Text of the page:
Knowledge gap hindering kidney care in Kenya

Mercy Mwangangi

Health CAS Dr Mercy Mwangangi giving updates on the status of Covid 19 in the country. She announced that over 800, 000 doses of AstraZeneca Covid vaccine have expired across the country.  

Photo credit: Dennis Onsongo | Nation Media Group

What you need to know:

  • About five million people in Kenya have kidney diseases at either mild, moderate, severe or chronic stages.
  • The government is also working to establish a kidney diseases technical working group.

Lack of knowledge by the general public about kidney diseases has been identified as the biggest challenge to kidney care in the country.

Speaking during celebrations to mark World Kidney Day at the Kenyatta National Hospital, Chief Administrative Secretary in the Ministry of Health, Dr Mercy Mwangangi, said for progress to be made in early detection and treatment of kidney diseases, there is need to create awareness on early detection of kidney diseases as well as how to prevent them.

“Many people do not go for regular health checks and end up realising they have kidney ailments when the disease has reached an advanced stage,” Dr Mwangangi said.

She noted that kidney diseases are still a main contributor of disease burden in the category of non-communicable diseases. 

Prof Seth McLigeyo, a veteran nephrologist, who was among the team of doctors who conducted the first kidney transplant in the country in 1978, said Kenya has made huge steps in kidney care but more needs to be done in terms of education about kidney health.

Kidney diseases

“As a country, we are much ahead because back when I started the practice, we barely had any kidney specialists in the country but now we have many spread out across the country,” he said.

He also noted that the only kidney unit was at KNH at the time but now in Nairobi alone there are more than 100 dialysis units with more units in almost all counties across the country. 

According to Prof Peter Mungai, a consultant urologist and transplant surgeon, the East African Kidney Institute in Kenya is a centre of excellence in the region in terms of research on kidney diseases.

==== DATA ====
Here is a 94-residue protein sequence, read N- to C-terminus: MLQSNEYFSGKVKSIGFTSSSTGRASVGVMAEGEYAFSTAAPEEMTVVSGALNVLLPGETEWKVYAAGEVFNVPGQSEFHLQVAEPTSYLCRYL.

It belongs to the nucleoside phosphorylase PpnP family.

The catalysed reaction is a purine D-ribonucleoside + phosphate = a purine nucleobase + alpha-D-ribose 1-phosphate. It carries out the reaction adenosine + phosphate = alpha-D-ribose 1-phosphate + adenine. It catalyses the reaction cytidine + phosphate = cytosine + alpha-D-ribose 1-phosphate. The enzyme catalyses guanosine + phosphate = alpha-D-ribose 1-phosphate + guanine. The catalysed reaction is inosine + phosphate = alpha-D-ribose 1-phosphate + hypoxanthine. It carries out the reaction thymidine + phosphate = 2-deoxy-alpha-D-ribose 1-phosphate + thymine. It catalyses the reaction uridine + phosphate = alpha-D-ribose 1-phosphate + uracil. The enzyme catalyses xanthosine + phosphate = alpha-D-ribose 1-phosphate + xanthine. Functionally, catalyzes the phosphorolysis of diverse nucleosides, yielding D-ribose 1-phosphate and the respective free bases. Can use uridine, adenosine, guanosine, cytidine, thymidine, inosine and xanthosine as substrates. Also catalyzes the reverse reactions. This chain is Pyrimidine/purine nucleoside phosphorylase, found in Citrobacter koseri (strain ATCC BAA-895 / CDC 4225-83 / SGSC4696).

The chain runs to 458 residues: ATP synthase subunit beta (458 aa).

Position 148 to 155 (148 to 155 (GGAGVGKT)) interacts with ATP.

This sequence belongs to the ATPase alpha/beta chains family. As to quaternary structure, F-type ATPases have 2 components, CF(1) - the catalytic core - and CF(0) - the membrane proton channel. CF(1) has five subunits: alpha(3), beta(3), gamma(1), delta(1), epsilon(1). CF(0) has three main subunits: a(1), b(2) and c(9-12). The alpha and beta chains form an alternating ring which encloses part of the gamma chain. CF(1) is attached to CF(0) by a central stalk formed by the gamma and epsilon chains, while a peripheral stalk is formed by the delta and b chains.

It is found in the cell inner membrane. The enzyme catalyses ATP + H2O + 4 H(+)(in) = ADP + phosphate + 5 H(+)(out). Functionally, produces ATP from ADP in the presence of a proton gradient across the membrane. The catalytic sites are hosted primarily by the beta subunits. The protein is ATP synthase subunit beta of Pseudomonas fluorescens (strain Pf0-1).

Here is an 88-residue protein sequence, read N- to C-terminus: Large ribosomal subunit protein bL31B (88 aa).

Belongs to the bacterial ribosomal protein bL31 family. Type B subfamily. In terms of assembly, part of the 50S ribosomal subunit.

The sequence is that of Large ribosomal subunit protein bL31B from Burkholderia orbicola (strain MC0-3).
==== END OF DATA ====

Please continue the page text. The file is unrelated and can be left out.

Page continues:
“The institute is training kidney specialists such as nephrologists and renal nurses in order to equip health workers with knowledge they need on treating patients,” he added. 

He said the institute is also calling for formulation of a legal framework to have deceased donor transplants done in the country in a regulated way. Deceased donor transplants are organ donations given at the time of death of the donor’s death, for the purpose of transplantation to another person. 

Dr Ahmed Twahir, the former chairman of the Kenya Renal Association, said about five million people in Kenya have kidney diseases at either mild, moderate, severe or chronic stages.

“Over 6,000 patients are currently on dialysis in the country, which is a milestone from 10 years ago when we had only 500 people on dialysis,” he said.

Kidney transplants

He attributed the increase to access to financing such as the National Health Insurance Fund (NHIF) which now covers dialysis for patients in the country.

Mr John Gikonyo, President of the Renal Patients Society of Kenya, said NHIF has done a commendable job in helping patients’ access good kidney treatments but called on them to support patients in paying for post-transplant medication.

“Those who have undergone kidney transplants need to be on medication for the rest of their lives and it is therefore important that NHIF supports them so that they do not end up in dialysis again,” he noted.

Meanwhile, Dr Mwangangi said the government is also working to establish a kidney diseases technical working group which will ensure streamlining in the treatment of kidney diseases. 

In the past year, over 285,000 dialysis treatments were done in the country.